SAN FRANCISCO — The gig: Chief executive of Mozilla Corp., maker of the Firefox Web browser, which broke Microsoft Corp.'s hold on the market so that it couldn't dominate the Internet the way it does computer operating systems. About 95% of Web surfers used Microsoft's Internet Explorer in 2004; now 20% use Firefox, and other companies are offering browsers that are smarter and faster than ever before. But don't call it a browser war. "We all want the Web to be good. I am glad for the innovation and all the big brands working on it."
Education: Stanford University-trained computer scientist
Background: Lilly, 37, grew up playing with technology. His father, a physics major and Air Force officer, built the family's first television and computer from kits and taught him binary and hexidecimal numeric systems. His grandfather was a rocket engineer. While in college, Lilly got his first real job, working on an atom smasher. Being a short-order cook for a Chinese fast-food restaurant and a game monitor at a playground didn't help him figure out what the world was made of in quite the same way.
Not your typical company: With 200 employees and a $50-million budget, Mozilla is the for-profit subsidiary of the nonprofit Mozilla Foundation. Firefox is "open source," meaning users everywhere are encouraged to improve it. Its success depends largely on thousands of devoted volunteers -- 40% of the code is written by people who don't clock in.
"If people participate in the construction of the Web, it will be better and more robust." For example, Mozilla produced Firefox in one language: English. Volunteers translated it into 61 other languages and also made it accessible to the blind and deaf and others with physical limitations. Next up: Firefox for mobile phones. Consumers appreciate the Mozilla mission: "It's like organic food. When you tell people about the values that go into building the product, it builds loyalty."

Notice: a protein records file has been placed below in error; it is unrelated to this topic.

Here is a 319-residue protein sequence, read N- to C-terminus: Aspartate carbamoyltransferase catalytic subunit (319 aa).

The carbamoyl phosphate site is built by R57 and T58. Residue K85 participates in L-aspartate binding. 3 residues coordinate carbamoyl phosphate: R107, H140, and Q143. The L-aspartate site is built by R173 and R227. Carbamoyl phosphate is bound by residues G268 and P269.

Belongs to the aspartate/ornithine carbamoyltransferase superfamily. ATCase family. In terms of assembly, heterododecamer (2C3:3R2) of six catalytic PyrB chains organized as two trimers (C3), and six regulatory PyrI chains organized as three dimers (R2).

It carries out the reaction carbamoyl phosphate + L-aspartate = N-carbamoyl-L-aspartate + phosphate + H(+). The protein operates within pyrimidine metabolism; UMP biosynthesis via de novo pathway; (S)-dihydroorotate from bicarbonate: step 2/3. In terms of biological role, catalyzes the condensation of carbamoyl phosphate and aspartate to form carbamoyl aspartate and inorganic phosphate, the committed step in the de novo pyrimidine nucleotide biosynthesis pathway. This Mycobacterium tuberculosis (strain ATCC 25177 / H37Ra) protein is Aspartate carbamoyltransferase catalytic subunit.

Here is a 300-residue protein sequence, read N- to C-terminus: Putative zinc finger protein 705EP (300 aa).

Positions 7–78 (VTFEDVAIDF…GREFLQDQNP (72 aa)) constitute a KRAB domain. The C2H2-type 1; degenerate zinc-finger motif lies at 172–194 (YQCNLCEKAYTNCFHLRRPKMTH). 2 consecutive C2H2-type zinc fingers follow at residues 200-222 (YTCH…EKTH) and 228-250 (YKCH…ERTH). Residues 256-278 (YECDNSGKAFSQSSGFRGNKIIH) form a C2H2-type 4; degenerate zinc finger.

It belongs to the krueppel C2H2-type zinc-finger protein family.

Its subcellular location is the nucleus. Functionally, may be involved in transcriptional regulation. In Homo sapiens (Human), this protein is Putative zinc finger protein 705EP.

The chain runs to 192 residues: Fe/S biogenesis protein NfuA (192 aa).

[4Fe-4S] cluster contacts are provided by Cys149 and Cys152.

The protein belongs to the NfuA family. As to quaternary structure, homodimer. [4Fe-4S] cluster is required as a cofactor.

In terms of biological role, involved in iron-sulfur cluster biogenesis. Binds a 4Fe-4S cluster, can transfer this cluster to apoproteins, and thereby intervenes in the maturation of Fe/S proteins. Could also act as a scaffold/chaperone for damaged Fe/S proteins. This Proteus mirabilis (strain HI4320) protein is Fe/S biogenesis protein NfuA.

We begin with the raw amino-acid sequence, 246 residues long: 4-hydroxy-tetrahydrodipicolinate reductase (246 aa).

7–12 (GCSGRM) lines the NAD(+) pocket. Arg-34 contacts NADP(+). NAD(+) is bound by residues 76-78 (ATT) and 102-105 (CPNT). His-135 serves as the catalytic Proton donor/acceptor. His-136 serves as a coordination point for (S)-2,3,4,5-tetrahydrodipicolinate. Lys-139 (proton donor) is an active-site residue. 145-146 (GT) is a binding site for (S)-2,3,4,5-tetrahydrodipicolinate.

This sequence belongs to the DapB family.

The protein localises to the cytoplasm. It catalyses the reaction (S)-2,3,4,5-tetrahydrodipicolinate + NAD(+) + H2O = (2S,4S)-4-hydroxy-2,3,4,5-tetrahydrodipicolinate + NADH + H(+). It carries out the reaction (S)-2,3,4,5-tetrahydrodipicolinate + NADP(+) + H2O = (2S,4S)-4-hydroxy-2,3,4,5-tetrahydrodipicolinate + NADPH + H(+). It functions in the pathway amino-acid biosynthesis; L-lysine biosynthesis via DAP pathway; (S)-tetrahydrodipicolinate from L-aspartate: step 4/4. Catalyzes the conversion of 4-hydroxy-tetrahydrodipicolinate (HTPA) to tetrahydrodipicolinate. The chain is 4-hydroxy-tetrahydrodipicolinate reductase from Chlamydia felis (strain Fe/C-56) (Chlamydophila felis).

The Web changed his life: After getting his master's degree, Lilly moved to Austin, Texas, to work for a software firm. But he couldn't resist the pull of Silicon Valley, where he could connect with the people and ideas fueling the Internet. He rode the boom and the bust, going from research work at Apple Inc. to boot-strapping his own venture, which was later sold to Cisco Systems Inc. While serving on the board of the Open Source Applications Foundation, Lilly met Mozilla Chairwoman Mitchell Baker in 2004, just as Firefox was taking off. He wanted to help. Baker asked, "When can you start?" The challenge: to make the Web as powerful as the desktop. "It's not very often that you get a chance to do something this meaningful. The Web is the most profound and fundamental invention of our lives."
Why you should care about your browser: Its speed, security and other capabilities can improve your Internet experience. "I spend more time in my browser than I do in my car. You should spend at least as much time choosing which browser you use as which car you drive. It's your lens onto the Web. Just like the lenses in your glasses, it affects the way the Web looks to you. As we see more and more of the world through the Web, the characteristics of the lens matter more than ever."
Where to find Lilly on the Web: On his blog at john.jubjubs.net or on Twitter at twitter.com/johnolilly.
Personal: Lives in Sunnyvale, Calif., with wife Kathy, an educator, and their 3-year-old son.